test("verify exception is thrown with correct error message") {
    interceptMessage[RuntimeException]("uh oh...") {

5.6. Reporting Failure

MUnit displays the error with colored highlighting for quick and easy understanding.

Let’s see how MUnit reports a test failure:

case class Results(name: String, version: String)
test("a failing test expected"){
    val expected = Results("Baeldung", "1.0")
    val actual = Results("Baeldung", "1.1")
    assertEquals(actual, expected)

The above test fail since there’s a difference in the value for the field version. If we run this test, MUnit reports the error with a clear message:

munit error

This is very helpful in quickly identifying the difference in the test results.

5.7. Marking a Test as Expected to Fail

Sometimes, we need to ensure that a particular failure is expected. We can do so by using the method fail() on the test:

test("a failing test expected".fail){
    val expected = "1.0"
    val actual = "1"
    assertEquals(actual, expected)

As a result, the test fails if the program considers 1 and 1.0 as equal.

6. Execution Before and After Tests

MUnit provides the ability to execute some pieces of code before and after tests. This is helpful in setting up and tearing down test data.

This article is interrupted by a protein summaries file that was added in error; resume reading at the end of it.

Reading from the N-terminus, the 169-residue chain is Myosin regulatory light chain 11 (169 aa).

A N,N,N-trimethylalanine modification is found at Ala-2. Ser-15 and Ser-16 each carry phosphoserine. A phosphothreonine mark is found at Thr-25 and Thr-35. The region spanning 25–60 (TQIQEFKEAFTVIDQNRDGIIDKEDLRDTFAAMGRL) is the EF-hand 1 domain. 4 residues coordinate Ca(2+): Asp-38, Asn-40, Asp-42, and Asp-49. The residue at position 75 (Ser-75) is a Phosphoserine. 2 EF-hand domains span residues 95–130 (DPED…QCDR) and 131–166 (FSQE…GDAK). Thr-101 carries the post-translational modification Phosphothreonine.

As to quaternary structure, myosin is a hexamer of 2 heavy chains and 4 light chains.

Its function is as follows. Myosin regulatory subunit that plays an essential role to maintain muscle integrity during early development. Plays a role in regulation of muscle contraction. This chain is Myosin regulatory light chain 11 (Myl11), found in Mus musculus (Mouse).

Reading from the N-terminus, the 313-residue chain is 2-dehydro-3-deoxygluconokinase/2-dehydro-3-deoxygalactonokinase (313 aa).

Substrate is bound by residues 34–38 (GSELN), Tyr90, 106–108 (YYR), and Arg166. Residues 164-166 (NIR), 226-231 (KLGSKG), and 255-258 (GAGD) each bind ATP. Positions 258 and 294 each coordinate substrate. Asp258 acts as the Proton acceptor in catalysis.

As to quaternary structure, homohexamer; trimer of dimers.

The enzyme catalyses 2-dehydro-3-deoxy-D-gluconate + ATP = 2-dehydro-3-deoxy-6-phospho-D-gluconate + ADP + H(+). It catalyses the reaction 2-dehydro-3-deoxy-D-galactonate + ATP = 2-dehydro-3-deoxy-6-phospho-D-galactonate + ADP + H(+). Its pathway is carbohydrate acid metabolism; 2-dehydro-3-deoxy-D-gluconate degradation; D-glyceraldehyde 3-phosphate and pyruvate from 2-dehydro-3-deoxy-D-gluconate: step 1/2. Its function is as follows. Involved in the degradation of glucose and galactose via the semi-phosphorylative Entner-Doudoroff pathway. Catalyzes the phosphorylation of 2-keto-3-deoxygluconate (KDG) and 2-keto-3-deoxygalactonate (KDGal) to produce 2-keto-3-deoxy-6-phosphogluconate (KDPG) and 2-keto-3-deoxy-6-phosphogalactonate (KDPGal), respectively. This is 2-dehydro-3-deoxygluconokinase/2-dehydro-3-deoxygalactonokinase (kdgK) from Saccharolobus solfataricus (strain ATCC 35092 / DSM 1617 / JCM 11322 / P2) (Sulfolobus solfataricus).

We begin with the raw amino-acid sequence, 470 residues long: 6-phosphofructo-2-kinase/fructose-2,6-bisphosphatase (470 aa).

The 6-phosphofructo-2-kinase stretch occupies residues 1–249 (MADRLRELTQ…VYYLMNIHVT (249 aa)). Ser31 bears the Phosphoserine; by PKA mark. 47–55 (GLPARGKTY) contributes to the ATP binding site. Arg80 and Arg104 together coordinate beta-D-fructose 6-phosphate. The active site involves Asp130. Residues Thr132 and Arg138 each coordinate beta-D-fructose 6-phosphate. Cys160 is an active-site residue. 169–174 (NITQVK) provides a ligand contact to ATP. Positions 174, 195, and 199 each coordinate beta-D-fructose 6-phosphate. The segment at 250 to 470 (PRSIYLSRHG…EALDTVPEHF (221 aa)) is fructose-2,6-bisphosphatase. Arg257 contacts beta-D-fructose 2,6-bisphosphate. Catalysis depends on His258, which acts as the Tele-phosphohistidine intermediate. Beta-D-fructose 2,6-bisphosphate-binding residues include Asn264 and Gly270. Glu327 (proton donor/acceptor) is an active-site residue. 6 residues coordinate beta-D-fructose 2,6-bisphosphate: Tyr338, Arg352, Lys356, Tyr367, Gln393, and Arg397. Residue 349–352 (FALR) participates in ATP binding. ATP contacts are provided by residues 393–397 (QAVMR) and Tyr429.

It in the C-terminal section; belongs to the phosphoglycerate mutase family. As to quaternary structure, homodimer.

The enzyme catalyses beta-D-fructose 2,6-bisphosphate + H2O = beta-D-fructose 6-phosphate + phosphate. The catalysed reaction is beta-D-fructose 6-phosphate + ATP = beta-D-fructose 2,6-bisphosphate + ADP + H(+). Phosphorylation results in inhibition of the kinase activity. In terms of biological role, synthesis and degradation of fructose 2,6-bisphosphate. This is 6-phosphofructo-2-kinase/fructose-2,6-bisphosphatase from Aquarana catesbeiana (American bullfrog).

We can override the methods beforeAll() and afterAll() to execute the code exactly once before and after all the tests within a suite.

Similarly, we can use beforeEach() and afterEach() if we want to execute some logic before and after each test within a test suite:

override def beforeAll(): Unit = println("before all tests")
override def beforeEach(context: BeforeEach): Unit = println("before each test")

We should keep in mind that like in any other testing libraries, we don’t have control over the order of the execution of individual tests.

7. Filtering Tests

When we run the command test in sbt, it runs all the tests within the project. Sometimes, we need to run only a subset of them. We can do that using the command testOnly:

testOnly -- "*assert*"

This runs all the tests that contain the word assert in the definition. If we remove the wildcard * from the end, then this executes all the tests with the definition ending with the word assert.

Also, we can ignore a particular test by applying the method ignore() to the test definition:

test("verify exception is thrown".ignore) {
    intercept[RuntimeException] {

Now, the above test won’t be executed, but MUnit highlights the test with an ignored message.

We can also ignore an entire test suite based on dynamic conditions. For example, we may have some tests which can be executed only on the Mac platform. We can do that by adding a dynamic condition to the test class:

class MacOnlyTest extends munit.FunSuite {
  override def munitIgnore: Boolean = !scala.util.Properties.isMac
  test("This is a mac only test") {
    println("mac only test")

This test executes only if it’s run on the Mac platform since we’ve overridden the property munitIgnore.

8. Conclusion

In this article, we looked at the MUnit testing library. To see MUnit in action, we can have a look at the tests in some of the popular open-source projects such as Circe, ScalaFmt, and Scala-CLI.

MUnit also has integrations with some of the popular libraries such as ScalaCheck and Cats-Effect.

As always, the sample code used in this tutorial is available over on GitHub.